While mammograms have reduced deaths by detecting breast cancers when they’re small and easier to treat, it’s less effective for women with dense breasts. Breast density is associated with the amount of fibroglandular tissue in the breast observed through a mammogram. Fibroglandular tissue appears white on the mammogram making it harder for doctors to visually detect breast cancers.
Who Is More Likely to Have Dense Breasts?
Statistically, more Black women have breast density than white women. This is likely due to the racial differences in BMI, which is associated with density.
This could be why Black women have a higher mortality rate with breast cancer even though their incidence rate is lower than white women.
“The overall 5-year relative survival rate for breast cancer diagnosed between 2002 and 2008 was 90% for white women and 78% for Black women, according to the Journal of the National Cancer Institute. Black women younger than 45, however, experience the same incidence and mortality rate as white women.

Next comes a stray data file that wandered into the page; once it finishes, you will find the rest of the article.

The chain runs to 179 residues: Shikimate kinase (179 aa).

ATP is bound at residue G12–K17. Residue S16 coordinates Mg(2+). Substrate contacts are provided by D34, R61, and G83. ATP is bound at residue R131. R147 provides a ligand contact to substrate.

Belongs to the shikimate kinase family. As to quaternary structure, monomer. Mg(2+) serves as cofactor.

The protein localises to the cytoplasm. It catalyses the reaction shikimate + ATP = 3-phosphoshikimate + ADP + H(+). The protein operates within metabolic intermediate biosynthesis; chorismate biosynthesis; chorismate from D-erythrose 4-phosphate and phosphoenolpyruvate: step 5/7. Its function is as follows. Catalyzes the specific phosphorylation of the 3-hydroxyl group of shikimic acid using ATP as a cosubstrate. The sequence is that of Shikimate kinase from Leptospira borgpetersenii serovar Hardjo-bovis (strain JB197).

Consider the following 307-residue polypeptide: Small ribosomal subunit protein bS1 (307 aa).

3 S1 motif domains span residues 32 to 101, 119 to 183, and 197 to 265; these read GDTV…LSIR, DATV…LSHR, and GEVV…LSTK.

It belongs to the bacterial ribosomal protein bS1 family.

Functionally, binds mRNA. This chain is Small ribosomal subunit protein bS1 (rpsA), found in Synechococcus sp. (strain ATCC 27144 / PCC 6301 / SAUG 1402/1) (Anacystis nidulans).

Your breast density can change over time, but essentially you’re also more likely to have dense breasts if you:
- Are younger
- Are pregnant or breastfeeding
- Are taking hormone replacement therapy
- Have a lower body weight
Testing dense breasts
Mammography is less sensitive in women with extremely dense breasts than in women with fattier tissue. Women with extremely dense breasts also have as much as six times the risk of developing breast cancer compared to women with fatty breasts. Their risk is twice that of the average woman.
However, a new study finds that supplemental MRI screening can make a difference for these women, who are more likely to